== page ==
Digitization and the inclusion of all letters in the term ESG do not stop at the reporting industry. Brand new, for example: Accessibility of annual reports. GoingPublic magazine talks to Olivier Neidhart and Daniel Schön, Neidhart + Schön Group. (Original print in German by GoingPublic, issue October 2022)
GoingPublic: Mr. Neidhart, Mr. Schön, first of all as a review of our conversation two years ago – at that time we were still in the initial corona year: Which trends with an impact on your industry, i.e. reporting and everything around it, have become established and which are mayflies?
Neidhart: Digitization and ESG in particular, definitely – the topic has become bigger and more important year after year. There is no way around it today. The crucial point is that ESG has gone from being optional to mandatory in the last three years.
Schön: Above all, back then it seemed to be just decorative words; today ESG has to be backed up with concrete figures and evidence. Of course, it changes the reporting requirements: ESG must be measurable. Another point – certainly also in connection with ESG – is accessibility, including of annual reports, which is now required by regulation and is no longer purely voluntary. The requirements are becoming increasingly concrete.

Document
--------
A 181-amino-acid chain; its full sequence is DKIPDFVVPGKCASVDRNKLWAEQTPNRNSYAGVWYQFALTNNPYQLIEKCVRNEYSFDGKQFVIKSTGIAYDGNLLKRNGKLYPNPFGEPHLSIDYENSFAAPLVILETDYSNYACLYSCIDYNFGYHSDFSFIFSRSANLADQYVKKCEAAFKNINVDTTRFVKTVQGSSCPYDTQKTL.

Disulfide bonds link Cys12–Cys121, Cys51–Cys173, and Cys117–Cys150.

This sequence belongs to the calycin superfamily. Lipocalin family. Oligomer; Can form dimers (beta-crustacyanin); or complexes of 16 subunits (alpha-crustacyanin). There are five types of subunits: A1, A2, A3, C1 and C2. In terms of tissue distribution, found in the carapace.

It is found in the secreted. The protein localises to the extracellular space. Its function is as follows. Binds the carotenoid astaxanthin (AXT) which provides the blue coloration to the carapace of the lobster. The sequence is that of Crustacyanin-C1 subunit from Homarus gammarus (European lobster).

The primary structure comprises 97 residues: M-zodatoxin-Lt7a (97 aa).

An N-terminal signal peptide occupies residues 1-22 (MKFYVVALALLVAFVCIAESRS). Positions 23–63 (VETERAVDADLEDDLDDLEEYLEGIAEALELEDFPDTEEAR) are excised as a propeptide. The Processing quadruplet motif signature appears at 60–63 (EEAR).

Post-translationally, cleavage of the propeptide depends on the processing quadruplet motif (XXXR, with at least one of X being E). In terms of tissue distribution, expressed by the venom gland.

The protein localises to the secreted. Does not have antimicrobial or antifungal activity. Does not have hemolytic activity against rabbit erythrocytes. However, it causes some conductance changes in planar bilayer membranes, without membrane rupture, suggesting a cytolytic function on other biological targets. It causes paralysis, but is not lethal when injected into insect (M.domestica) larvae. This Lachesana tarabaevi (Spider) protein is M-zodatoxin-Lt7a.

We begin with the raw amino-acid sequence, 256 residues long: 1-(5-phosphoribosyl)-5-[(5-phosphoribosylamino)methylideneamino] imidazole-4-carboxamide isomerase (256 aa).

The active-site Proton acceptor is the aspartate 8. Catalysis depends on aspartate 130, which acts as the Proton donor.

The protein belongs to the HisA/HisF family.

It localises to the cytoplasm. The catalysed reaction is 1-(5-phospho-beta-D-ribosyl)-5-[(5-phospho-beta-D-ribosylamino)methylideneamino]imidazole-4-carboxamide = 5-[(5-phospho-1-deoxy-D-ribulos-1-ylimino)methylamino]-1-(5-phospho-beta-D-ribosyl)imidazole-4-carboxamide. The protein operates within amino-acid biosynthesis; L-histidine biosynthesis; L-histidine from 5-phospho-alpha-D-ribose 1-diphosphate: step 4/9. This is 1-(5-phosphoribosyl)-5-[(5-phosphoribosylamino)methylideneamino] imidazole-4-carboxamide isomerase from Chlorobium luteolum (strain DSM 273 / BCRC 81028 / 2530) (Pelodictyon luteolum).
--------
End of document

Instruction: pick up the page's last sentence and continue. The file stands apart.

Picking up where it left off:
In this respect, I would also like to take a look at the topic of "digitization" in terms of its terminology: since the outbreak of the Corona crisis, everything has had to be or become more digitized. Is this just a German Lamoisie – in our case in Germany at a meager level! – or in Switzerland just as subject to pressure for change?
Neidhart: Digitization is relevant and the pressure for change is there, Corona has intensified it. It does not affect Germany or Switzerland alone, but has become apparent everywhere. Where companies start is another issue; it depends on the particular industry and company.
Are we just talking about it or has something actually happened here in recent years?
Neidhart: There is indeed a lot of talk about digitization. But when it comes to actual implementation, the speed of change is somewhat slower. If I take our profession as an example, we don't yet see any particularly strong development in the direction of online reporting. The technical possibilities are advancing all the time, but there is still no clear increase. The advantages of online don't seem to have arrived yet.
During our last discussion, we also briefly touched on XBRL – in line with the digitalization of reporting. What has happened here?
Neidhart: In some European countries, it has been mandatory for reports to be machine-readable for two years, while in others it has only been mandatory for one year. Block tagging, i.e. the tagging of the entire appendix, is a new addition – this is already clearly noticeable with a view to the next reporting season. But it is like the XBRL introduction at the time:
Some points of practical implementation are not 100% clear, which leads to uncertainties and stress for all stakeholders when preparing annual reports.